New Study Documents Immigrant Homeownership Potential in Detroit


Contact: Steve Tobocman 

February 20, 2019 

Cell: (313) 516-9681 


New Study Documents Immigrant Homeownership Potential in Detroit

Linking immigrants to housing opportunities can strengthen Detroit’s neighborhoods

Detroit, Michigan – Global Detroit today released a study that chronicles new potential for stabilizing Detroit neighborhoods. According to survey research, immigrant Detroiters are every bit as eager to become homeowners as non-immigrant residents. The study, “Immigrant Housing in Detroit,” sheds light on barriers that may explain lower homeownership rates among immigrant Detroiters, including significantly less awareness of credit scores and lower usage of bank accounts. Global Detroit has called for increased investment and outreach in connecting immigrant Detroiters with financial literacy training, coaching, and resources as a means for expanding homeownership.

“We are working every day to build a Detroit that welcomes everyone and gives longstanding Detroiters, immigrants, and newcomers the opportunities to build the American Dream right here in our city,” said Detroit Mayor Mike Duggan. “Global Detroit’s research highlights how investing in residents can help us rebuild our neighborhoods one family and one house at a time.”

The new homeownership study follows research conducted in 2016 on the home-buying potential of immigrant families in 23 Rust Belt cities. That study, conducted with the Fiscal Policy Institute and released by the Welcoming Economies (WE) Global Network documented how immigrants were the only growing source of population in most Rust Belt cities and, based on existing rental patterns and incomes, had higher potential to afford a new home. While, individually, immigrants have lower incomes that non-immigrant Detroiters, their households tend to have more wage- earners per household, giving immigrant families slightly higher household incomes and resources for homeownership.

”The only significant growing source of population in Detroit and Southeast Michigan, like most places in the Midwest and many across America, is through immigration,” said Steve Tobocman, Executive Director of Global Detroit and one of the study’s principal authors. “Our research indicates that building more inclusive financial literacy, budgeting, banking, and homeownership programs will pay tremendous dividends for increasing homeownership in Detroit.”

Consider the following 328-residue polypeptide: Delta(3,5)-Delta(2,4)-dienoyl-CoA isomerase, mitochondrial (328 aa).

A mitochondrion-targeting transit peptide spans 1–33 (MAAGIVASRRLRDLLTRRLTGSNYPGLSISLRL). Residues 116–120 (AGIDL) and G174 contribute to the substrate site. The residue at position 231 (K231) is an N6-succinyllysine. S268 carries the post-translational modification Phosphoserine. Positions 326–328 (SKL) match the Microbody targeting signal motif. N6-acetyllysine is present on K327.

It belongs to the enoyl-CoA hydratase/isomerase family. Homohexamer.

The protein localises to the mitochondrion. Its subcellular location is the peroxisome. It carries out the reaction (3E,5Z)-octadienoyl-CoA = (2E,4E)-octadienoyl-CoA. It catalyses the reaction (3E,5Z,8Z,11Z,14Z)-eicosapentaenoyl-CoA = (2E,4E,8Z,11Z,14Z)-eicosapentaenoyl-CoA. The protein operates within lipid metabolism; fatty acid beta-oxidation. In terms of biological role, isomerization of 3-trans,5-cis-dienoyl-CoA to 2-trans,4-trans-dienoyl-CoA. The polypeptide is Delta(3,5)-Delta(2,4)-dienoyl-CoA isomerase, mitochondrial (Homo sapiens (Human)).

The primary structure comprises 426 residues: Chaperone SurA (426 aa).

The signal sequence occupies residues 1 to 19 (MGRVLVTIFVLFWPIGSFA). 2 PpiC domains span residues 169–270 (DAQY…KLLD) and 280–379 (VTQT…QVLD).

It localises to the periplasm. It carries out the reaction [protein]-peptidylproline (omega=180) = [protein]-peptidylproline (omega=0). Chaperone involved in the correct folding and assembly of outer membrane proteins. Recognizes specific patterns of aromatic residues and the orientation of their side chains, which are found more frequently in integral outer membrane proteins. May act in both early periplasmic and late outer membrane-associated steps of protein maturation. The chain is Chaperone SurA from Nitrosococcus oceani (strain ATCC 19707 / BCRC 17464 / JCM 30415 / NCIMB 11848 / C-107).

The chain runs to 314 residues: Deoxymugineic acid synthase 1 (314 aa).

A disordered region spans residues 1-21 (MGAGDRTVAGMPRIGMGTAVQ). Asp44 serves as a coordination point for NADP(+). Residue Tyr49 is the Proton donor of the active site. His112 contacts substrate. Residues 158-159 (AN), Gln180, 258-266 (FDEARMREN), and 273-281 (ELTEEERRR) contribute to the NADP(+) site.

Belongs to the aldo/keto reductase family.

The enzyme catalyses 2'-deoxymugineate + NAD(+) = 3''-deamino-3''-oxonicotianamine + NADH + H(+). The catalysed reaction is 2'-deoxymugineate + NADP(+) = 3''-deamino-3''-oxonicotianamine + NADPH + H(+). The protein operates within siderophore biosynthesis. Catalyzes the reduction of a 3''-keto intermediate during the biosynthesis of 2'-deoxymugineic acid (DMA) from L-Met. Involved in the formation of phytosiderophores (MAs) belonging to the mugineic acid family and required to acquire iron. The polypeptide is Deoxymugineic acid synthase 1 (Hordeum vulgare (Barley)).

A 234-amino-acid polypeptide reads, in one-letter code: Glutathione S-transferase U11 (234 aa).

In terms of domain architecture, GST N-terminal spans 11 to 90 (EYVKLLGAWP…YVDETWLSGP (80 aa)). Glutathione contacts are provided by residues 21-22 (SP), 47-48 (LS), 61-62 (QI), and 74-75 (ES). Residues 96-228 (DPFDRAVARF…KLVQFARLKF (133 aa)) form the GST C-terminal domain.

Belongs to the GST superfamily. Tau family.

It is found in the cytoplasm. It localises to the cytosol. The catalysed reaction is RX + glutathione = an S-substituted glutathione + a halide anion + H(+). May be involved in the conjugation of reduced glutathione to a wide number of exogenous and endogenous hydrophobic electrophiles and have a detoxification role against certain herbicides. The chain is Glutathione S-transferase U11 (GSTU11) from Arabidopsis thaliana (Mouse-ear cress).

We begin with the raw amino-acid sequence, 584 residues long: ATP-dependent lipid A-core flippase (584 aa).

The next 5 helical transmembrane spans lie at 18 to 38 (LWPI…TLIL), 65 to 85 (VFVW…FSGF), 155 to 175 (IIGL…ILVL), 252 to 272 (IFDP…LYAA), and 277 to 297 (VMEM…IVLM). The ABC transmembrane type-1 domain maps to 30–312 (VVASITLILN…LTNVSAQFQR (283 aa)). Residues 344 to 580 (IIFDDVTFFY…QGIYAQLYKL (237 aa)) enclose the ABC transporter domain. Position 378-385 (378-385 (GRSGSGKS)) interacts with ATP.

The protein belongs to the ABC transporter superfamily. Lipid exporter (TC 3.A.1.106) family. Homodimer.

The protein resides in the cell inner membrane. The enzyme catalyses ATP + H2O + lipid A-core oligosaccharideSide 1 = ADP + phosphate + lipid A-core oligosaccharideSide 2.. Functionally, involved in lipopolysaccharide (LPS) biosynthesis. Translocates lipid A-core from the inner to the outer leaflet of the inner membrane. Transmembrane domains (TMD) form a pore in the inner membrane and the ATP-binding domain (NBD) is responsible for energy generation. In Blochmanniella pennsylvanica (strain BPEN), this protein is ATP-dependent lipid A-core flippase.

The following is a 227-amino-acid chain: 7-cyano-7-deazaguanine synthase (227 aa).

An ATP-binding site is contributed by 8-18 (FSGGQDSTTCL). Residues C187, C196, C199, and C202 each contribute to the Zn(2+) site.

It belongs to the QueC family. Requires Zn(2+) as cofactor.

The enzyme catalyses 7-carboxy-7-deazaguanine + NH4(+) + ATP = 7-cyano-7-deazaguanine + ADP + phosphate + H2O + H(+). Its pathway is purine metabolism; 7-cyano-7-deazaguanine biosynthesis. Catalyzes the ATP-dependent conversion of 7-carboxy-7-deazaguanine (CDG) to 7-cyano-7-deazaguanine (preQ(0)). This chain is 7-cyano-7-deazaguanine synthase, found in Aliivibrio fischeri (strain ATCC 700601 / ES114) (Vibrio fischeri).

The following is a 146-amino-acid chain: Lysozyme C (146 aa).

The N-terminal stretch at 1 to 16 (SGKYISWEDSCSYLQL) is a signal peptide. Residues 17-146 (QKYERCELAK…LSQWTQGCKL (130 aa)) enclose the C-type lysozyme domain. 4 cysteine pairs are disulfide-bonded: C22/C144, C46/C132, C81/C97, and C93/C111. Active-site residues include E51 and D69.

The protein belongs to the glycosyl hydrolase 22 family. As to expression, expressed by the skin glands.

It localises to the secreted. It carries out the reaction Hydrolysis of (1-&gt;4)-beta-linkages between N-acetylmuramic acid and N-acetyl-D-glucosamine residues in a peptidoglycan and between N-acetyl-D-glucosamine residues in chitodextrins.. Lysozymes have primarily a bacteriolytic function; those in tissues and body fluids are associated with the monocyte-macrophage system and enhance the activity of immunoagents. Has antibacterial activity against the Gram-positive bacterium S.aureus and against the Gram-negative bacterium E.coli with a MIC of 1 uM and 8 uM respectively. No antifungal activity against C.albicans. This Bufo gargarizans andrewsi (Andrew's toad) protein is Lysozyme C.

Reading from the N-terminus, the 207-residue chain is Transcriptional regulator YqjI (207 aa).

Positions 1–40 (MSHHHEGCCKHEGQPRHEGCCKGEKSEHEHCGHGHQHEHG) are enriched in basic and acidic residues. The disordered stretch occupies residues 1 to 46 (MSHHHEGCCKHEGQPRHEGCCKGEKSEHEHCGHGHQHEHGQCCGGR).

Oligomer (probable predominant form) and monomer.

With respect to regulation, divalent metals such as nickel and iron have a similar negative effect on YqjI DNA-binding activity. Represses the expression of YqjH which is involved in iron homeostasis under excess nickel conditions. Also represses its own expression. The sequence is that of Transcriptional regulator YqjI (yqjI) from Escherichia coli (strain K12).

The study was conducted through in-person and online surveys of 200 residents. Volunteers and Global Detroit staff canvassed door-to-door with surveys, attended block club and neighborhood group meetings and events, as well as church and mosque services, financial literacy workshops, English as Second Language (ESL) classes, and resource fairs. Surveys were attained from residents who live in downtown, Midtown, North End, neighborhoods along the riverfront, and some respondents across farther out parts of the city, particularly in areas close to surrounding municipalities. The geographic dispersion of survey respondents was representative of the larger distribution of residents across the city.

A regional economic development initiative focused on immigrant potential, Global Detroit has demonstrated how inclusive practices can improve outcomes in entrepreneurship and talent programs and plans to utilize the study’s results to advocate for inclusive practices in financial literacy, homeownership, and other asset-building endeavors.

The study can be downloaded at

About Global Detroit
Global Detroit is revitalizing Metro Detroit’s economy by mobilizing its immigrant potential. A 2016 national Renewal Award winner and 2017 TechTown Small Business Champion Award, Global Detroit is nationally recognized as an innovator and expert in leveraging international talent to fill regional businesses’ unmet talent needs, catalyzing the growth and development of immigrant entrepreneurs, revitalizing neighborhoods, and building a global region with competitive advantages in job creation, business growth, and community development.

Global Detroit has launched leading-edge programs in international student talent retention, professional talent connection, immigrant entrepreneurship, and neighborhood
revitalization. Global Detroit has spearheaded the creation of the Welcoming Economies Global Network (WE Global), an eleven-state regional collaborative of more than 20 peer local immigrant economic development initiatives across the Rust Belt. For more information,